Reviewer John Jane

Mel Malarkey Gets the Bum’s Rush essentially pays homage to old-time vaudeville. But first, to accept the show’s premise and for those who can’t be bothered to goggle it, ‘bum’s rush’ roughly means the ejection of someone from a place where their presence is no longer desired. Performance artist Charlie Petch as an androgynous Mel Malarkey presents the last night at her failing theatre group hours before the stage floor is broken up and the house is converted into a cinema.

Wearing a tuxedo and a ridiculous blonde wig, Petch kicks off her show playing a musical saw (a stressed hand saw played with a violin bow) with dubious musicality. At various points in the show she takes up a ukulele and a mouthorgan with about the same degree of mastery. The show relies almost entirely on Petch’s range as a performer, which at times is energetic, wistful and even poignant. She explores more challenging gamut with an odd, rambling imitation of Dietrich, a monotone poetry recitation as “Girta the flirter” and a medicine show routine for an elixir she regularly sips and occasionally guzzles. The show’s appeal is that Petch’s act always seems to be teetering on the brink of failure. Often it’s the small details that draw the most humour. As in her frequent costume changes when she hangs discarded garments on a non-existent coat stand without noticing them fall to the floor.

One can see that Charlie Petch has invested a lot of herself in this work and puts a lot in her performance – perhaps too much! More consideration towards things that are good and could be better and drop things that are merely okay.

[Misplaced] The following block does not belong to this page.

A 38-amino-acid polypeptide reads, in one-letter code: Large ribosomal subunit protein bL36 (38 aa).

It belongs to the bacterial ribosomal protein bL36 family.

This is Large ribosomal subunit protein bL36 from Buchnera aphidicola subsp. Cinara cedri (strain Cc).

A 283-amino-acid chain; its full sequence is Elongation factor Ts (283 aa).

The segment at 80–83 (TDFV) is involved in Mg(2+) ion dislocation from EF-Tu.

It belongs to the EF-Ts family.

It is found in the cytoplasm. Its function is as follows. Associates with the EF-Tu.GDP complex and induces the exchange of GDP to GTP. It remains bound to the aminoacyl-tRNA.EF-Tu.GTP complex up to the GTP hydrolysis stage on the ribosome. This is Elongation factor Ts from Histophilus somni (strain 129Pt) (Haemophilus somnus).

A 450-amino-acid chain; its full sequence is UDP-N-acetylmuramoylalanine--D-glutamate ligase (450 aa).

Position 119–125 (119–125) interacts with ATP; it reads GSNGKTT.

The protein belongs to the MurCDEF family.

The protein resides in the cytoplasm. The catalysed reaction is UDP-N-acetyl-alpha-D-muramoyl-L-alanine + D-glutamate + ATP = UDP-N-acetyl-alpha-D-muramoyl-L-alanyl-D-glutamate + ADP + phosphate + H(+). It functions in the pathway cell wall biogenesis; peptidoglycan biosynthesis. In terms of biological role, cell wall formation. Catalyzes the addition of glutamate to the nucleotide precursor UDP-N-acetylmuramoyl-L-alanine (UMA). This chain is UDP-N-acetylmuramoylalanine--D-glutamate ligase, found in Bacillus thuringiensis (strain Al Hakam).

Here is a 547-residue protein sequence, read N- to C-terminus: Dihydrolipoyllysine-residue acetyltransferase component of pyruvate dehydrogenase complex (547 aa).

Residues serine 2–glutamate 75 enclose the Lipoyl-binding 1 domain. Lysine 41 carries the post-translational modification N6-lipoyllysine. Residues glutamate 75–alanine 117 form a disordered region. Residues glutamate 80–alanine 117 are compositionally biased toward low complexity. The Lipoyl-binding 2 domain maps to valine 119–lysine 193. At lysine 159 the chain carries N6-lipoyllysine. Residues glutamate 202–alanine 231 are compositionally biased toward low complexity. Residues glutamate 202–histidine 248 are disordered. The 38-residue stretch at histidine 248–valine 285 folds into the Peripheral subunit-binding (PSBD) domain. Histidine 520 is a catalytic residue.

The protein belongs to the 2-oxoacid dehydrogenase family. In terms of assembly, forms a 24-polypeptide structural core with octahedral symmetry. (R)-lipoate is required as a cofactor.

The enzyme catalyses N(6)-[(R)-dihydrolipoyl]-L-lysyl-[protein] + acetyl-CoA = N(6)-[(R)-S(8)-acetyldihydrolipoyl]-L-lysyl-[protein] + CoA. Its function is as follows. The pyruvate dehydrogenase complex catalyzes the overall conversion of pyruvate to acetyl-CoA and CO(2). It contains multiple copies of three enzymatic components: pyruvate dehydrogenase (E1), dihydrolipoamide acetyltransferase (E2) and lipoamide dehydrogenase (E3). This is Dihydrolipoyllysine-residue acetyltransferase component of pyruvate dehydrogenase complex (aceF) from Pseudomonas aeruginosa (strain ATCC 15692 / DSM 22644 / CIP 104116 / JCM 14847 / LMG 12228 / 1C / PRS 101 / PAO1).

How I Learned to Hug

Performance Dates September 7, 8, 9, 12, 14, 15, 2018 at Waterfront Theatre, Granville Island

Performer Jon Bennett

Reviewer Christian Steckler

It is a treat to stumble upon a gem. This presentation was a replacement for another show that was not able to be presented. Notwithstanding the disappointment in not being able to see a promised powerful presentation as planned, it turned out to be a fortuitous turn of events.

This is a multimedia presentation with Jon Bennett front and centre recounting hilariously the early loves of his life. Some of his experiences seem to have stunted his ability to show love in public, but eventually, he meets a person with an enlightening attitude that changes him (so there is a happy ending, as the title suggests).

Bennett is just plain funny, and seems impervious to embarrassment. His no-holds-barred divulging of sexual and emotional experiences, that most people would never share, kept the audience in stitches the entire time. Judging from overheard comments by people in attendance, Bennett’s reputation precedes him. Perhaps that’s why the audience was so large, and the laughter so loud. You should include this show in your Fringe list, for sure.

Rocko and Nakota: Tales From the Land

Performance Dates September 7, 8, 9, 12, 14, 16, 2018 at Waterfront Theatre, Granville Island

Performer Josh Languedoc

Reviewer Christian Steckler

This energetic one-man presentation for anyone interested in learning a bit about indigenous stories and story-telling is about a young boy’s attempt to write and present the greatest story ever told about a superhero. He’s a sickly boy, timid and mostly ostracized by his peers. He is visited by his grandfather who, despite the boy’s reluctance, is determined to help him in ways beyond the writing of his story.

The story is presented in a typical First Nations tradition of layers - some legends, some beliefs, and some lessons meant to be learned. We are shown the legend of Raven’s bringing Light to the world, the belief in animal spirit helpers, and the message that we are never alone, so in moments of weakness, we can always find a way to move forward.